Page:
Nov. 27, 3:40 p.m.
The lede: Klaebo swept all three Ruka events for the second time (2017 was the other and he came close in 2019 and 2020) on the men’s side and Frida Karlsson destroyed Ebba Andersson on the sixth lap to win her fourth career World Cup race.
The good, the bad, and the Ustiugov
The good was that Diggins fought back and made a move into third near the end of the race. The bad was
that she finished off the front of said group. The Ustiugov was that I missed a golden chance, as the broadcaster to say something like, “Are you kidding me with this skiing Jessie!!” ala Paul Allen, when she made her Prefontaine-esque bid for the podium. We’ll save it for when Diggins rounds into sharper form, which I predict will be right around TDS time.
Some other good: Obviously, we need to give Scott Patterson some credit for his magnificent Ruka Rally (we WILL NOT stop with the word-play), as he hopped on the Kruger train to go from bib No. ‘who cares’ to relevancy. Also, Novie McCabe had a quietly nice race I thought, although, I will forever be biased because she shares my daughter’s first name. Some other bad – Halfvy getting the podium ripped out from him was crazy….and me kinda sorta noticing it on the replay — working on exactly 2.1356 minutes of sleep — albeit with some undefined and unsure haze… was pure Ustiugov.
Another guy who deserves some props
I was so hoping to see Logan Diekmann make it into the rounds on Friday. He was 34th in the Lahti sprint last spring and was 32nd in this weekend’s sprint. To use Chris Collinsworth’s verbiage: “here’s a guy” who has done everything he can with his talent in pursuit of a World Cup dream. He worked his way through the NCAA ranks and, at an age where some people would be tempted to see an athletic enterprise as being the less fruitless option of starting a business career or a family, is grinding and chipping away at the gap between him and the best in the world.
I love that.
Far too often, if someone isn’t a total stud at 19, or if they’ve had a rough patch at 23, we — and the athlete themselves — just give up. Even though there is some physiological data pointing to a specific ‘peak’ for men … I honestly might throw that in the pile of hogwash I wrote about last week. There’s no reason Diekmann can’t be a solid World Cup contributor and even Olympian come 2026 …people are quick to point out that an athlete’s weight is just “a number.” Well, so is age. And, it’s not like Logan is a month away from receiving social security, but Even Northug is 27 and the way we talk about his career, you’d think he grew up racing with Jack Rabbit Johannsen. By Norwegian standards, Diemann being a 25-year-old World Cup rookie is old, but I think it’s perfectly fine.
Another thing: If the club-based development model ends up thriving the way U.S. Ski and Snowboard thinks it will, then people like Diekmann are the trailblazers athletes competing 10-20 years from now should — but probably won’t — thank. Presumably, a perfect future for the U.S. Ski Team is one filled with vibrant, excelling clubs like BSF, chock full of talent at all ages, each being served with exceptional coaching. But, that’s a dream for a reason.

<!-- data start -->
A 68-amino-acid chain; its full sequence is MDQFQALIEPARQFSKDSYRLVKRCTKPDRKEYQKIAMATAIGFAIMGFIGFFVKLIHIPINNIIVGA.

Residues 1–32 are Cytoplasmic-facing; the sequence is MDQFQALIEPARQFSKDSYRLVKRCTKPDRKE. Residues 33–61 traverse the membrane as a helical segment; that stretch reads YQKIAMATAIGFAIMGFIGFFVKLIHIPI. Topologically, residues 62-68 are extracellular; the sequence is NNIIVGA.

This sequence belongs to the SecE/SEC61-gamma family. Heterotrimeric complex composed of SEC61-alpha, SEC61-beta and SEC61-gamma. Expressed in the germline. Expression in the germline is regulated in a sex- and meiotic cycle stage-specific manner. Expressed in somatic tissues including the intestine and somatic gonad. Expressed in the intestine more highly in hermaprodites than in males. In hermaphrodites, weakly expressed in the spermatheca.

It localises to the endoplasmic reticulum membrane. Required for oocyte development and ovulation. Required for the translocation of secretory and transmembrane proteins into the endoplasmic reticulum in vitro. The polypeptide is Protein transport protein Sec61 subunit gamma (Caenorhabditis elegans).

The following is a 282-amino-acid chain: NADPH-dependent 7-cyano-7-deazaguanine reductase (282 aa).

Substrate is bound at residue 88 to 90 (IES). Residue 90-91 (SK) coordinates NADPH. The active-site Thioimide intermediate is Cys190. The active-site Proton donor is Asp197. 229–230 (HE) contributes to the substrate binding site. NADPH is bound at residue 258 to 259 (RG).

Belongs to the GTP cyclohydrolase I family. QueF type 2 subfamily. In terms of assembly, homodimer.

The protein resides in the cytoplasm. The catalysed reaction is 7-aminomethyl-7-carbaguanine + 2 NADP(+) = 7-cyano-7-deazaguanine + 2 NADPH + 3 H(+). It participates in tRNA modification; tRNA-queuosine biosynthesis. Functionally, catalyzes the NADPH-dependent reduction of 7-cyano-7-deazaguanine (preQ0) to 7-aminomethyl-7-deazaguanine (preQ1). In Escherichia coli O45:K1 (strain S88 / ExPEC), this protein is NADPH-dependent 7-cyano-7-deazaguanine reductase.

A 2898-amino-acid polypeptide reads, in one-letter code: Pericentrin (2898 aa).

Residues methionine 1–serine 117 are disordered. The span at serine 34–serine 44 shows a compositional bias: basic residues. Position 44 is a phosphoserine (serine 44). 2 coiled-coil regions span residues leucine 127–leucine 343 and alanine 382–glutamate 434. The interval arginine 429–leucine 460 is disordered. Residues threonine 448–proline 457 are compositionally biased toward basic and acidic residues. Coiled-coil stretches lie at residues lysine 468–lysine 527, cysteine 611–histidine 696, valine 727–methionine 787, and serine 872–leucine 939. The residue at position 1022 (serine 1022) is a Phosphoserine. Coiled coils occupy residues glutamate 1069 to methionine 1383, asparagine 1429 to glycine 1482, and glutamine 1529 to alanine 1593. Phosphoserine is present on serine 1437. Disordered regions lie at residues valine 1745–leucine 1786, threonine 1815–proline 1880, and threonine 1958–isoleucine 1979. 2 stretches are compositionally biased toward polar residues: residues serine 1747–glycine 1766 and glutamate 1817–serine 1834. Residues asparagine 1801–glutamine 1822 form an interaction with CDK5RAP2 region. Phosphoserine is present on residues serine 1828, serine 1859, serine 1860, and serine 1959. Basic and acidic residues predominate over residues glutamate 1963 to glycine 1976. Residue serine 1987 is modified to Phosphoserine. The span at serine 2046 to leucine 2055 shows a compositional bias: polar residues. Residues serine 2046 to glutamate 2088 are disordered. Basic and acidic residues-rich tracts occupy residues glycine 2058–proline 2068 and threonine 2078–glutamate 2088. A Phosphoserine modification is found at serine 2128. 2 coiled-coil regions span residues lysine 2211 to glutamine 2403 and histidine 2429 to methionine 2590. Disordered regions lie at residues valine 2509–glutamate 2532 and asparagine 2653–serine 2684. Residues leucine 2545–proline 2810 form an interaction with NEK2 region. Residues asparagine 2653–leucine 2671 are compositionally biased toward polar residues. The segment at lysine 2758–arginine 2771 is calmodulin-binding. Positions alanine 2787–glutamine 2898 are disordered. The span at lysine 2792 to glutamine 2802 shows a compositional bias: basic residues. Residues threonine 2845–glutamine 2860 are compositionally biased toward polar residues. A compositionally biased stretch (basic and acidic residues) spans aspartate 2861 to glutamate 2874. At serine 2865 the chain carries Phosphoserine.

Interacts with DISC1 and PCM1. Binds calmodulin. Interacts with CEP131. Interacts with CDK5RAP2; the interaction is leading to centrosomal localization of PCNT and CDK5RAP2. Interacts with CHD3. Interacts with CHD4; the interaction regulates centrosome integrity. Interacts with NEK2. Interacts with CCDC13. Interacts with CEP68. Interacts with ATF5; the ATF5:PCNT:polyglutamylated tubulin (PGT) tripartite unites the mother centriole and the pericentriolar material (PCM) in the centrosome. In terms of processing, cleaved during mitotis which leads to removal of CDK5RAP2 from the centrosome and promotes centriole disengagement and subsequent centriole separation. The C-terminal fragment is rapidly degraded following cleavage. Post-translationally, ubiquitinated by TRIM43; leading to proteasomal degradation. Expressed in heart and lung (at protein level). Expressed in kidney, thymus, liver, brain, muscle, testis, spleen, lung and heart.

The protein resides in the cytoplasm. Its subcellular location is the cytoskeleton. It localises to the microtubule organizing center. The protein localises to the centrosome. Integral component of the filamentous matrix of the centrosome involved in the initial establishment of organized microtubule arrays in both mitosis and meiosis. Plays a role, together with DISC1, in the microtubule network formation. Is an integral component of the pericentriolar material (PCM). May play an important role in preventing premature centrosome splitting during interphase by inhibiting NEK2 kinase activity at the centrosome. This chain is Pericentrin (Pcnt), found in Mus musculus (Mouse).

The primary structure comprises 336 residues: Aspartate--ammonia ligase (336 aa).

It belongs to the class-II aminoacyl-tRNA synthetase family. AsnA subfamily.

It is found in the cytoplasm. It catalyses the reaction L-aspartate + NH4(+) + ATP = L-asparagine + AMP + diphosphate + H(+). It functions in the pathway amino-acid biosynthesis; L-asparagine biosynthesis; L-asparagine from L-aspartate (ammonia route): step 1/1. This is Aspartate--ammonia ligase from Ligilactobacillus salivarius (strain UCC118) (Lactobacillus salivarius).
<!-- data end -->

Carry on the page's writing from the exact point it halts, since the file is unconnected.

Right now, our club system isn’t as robust as Scandinavian ones, so the work Newell and his athletes (and those at other newly formed clubs around the country) are doing is that much harder. It’s pretty incredible what he’s done in such a short time — building a team that’s talented, fun, markets themselves well, and is just pure class….and is already earning World Cup starts. Sure, I have some bias from getting a chance to see it from the inside … .but that kind of proves my point.
I’ve reached out to athletes and coaches with far less stature than Newell for interviews, stories, etc., and many don’t think I’m worth their time. The BSF leader always replies and I’ve heard other stories that convince me he truly cares about growing skiing in this country. I know some citizens/master blasters who have had longer phone conversations with Newell —where the 4x Olympian shares his knowledge on training and technique — than they probably have had with their own parents.
His team made themselves available for my own master’s thesis research — which isn’t just an act of kindness. It’s a very significant step forward in the synergy between science and sport. Look at Norway — they pride themselves on their vast amount of scientific research, which, because it utilizes the elite/pro populations, can provide those populations with beneficial knowledge!
Those kinds of humble interactions and in-the-trenches work are refreshing, and they’re adding positivity to the U.S. cross-country ski narrative. Finally, they’re laying the future foundation for a country where, just maybe, everyone spends Sunday afternoons skiing in the woods.
Speaking of which, it’s time for Ajee and I to get out for a ski. If there are typos on this column, or if I said something inaccurate, I apologize — it’s a blog.